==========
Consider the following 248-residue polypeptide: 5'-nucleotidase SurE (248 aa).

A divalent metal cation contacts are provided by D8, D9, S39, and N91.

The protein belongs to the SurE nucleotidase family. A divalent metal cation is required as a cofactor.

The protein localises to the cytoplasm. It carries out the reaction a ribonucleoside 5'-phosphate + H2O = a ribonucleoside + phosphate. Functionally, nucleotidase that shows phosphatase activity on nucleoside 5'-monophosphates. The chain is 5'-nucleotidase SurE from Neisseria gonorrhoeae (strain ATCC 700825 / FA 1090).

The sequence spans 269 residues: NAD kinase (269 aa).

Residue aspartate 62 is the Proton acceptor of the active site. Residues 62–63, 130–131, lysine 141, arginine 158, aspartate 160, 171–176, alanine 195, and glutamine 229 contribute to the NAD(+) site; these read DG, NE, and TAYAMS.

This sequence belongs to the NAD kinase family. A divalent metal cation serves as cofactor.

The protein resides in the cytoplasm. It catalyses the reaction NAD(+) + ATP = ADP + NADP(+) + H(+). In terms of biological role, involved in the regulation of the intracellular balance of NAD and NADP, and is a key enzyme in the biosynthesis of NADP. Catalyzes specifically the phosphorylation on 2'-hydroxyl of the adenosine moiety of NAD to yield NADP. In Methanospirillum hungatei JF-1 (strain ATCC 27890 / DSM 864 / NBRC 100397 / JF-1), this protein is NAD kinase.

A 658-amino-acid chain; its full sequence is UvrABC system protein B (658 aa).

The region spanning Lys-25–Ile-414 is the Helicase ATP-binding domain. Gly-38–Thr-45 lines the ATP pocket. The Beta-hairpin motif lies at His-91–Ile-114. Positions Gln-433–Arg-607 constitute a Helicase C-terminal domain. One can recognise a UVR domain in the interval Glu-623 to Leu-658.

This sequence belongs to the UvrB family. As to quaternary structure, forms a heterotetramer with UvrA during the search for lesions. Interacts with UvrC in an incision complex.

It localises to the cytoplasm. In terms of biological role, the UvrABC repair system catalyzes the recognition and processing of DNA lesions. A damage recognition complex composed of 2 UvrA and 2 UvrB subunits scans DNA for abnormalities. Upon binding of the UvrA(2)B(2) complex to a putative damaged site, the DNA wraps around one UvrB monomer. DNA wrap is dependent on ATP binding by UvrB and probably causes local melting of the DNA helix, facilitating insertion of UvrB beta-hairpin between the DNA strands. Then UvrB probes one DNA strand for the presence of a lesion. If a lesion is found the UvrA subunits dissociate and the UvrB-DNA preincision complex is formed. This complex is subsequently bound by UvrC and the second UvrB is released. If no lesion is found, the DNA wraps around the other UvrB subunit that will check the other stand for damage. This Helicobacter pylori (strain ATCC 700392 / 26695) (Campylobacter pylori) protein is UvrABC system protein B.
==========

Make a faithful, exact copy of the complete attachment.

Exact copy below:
Consider the following 248-residue polypeptide: 5'-nucleotidase SurE (248 aa).

A divalent metal cation contacts are provided by D8, D9, S39, and N91.

The protein belongs to the SurE nucleotidase family. A divalent metal cation is required as a cofactor.

The protein localises to the cytoplasm. It carries out the reaction a ribonucleoside 5'-phosphate + H2O = a ribonucleoside + phosphate. Functionally, nucleotidase that shows phosphatase activity on nucleoside 5'-monophosphates. The chain is 5'-nucleotidase SurE from Neisseria gonorrhoeae (strain ATCC 700825 / FA 1090).

The sequence spans 269 residues: NAD kinase (269 aa).

Residue aspartate 62 is the Proton acceptor of the active site. Residues 62–63, 130–131, lysine 141, arginine 158, aspartate 160, 171–176, alanine 195, and glutamine 229 contribute to the NAD(+) site; these read DG, NE, and TAYAMS.

This sequence belongs to the NAD kinase family. A divalent metal cation serves as cofactor.

The protein resides in the cytoplasm. It catalyses the reaction NAD(+) + ATP = ADP + NADP(+) + H(+). In terms of biological role, involved in the regulation of the intracellular balance of NAD and NADP, and is a key enzyme in the biosynthesis of NADP. Catalyzes specifically the phosphorylation on 2'-hydroxyl of the adenosine moiety of NAD to yield NADP. In Methanospirillum hungatei JF-1 (strain ATCC 27890 / DSM 864 / NBRC 100397 / JF-1), this protein is NAD kinase.

A 658-amino-acid chain; its full sequence is UvrABC system protein B (658 aa).

The region spanning Lys-25–Ile-414 is the Helicase ATP-binding domain. Gly-38–Thr-45 lines the ATP pocket. The Beta-hairpin motif lies at His-91–Ile-114. Positions Gln-433–Arg-607 constitute a Helicase C-terminal domain. One can recognise a UVR domain in the interval Glu-623 to Leu-658.

This sequence belongs to the UvrB family. As to quaternary structure, forms a heterotetramer with UvrA during the search for lesions. Interacts with UvrC in an incision complex.

It localises to the cytoplasm. In terms of biological role, the UvrABC repair system catalyzes the recognition and processing of DNA lesions. A damage recognition complex composed of 2 UvrA and 2 UvrB subunits scans DNA for abnormalities. Upon binding of the UvrA(2)B(2) complex to a putative damaged site, the DNA wraps around one UvrB monomer. DNA wrap is dependent on ATP binding by UvrB and probably causes local melting of the DNA helix, facilitating insertion of UvrB beta-hairpin between the DNA strands. Then UvrB probes one DNA strand for the presence of a lesion. If a lesion is found the UvrA subunits dissociate and the UvrB-DNA preincision complex is formed. This complex is subsequently bound by UvrC and the second UvrB is released. If no lesion is found, the DNA wraps around the other UvrB subunit that will check the other stand for damage. This Helicobacter pylori (strain ATCC 700392 / 26695) (Campylobacter pylori) protein is UvrABC system protein B.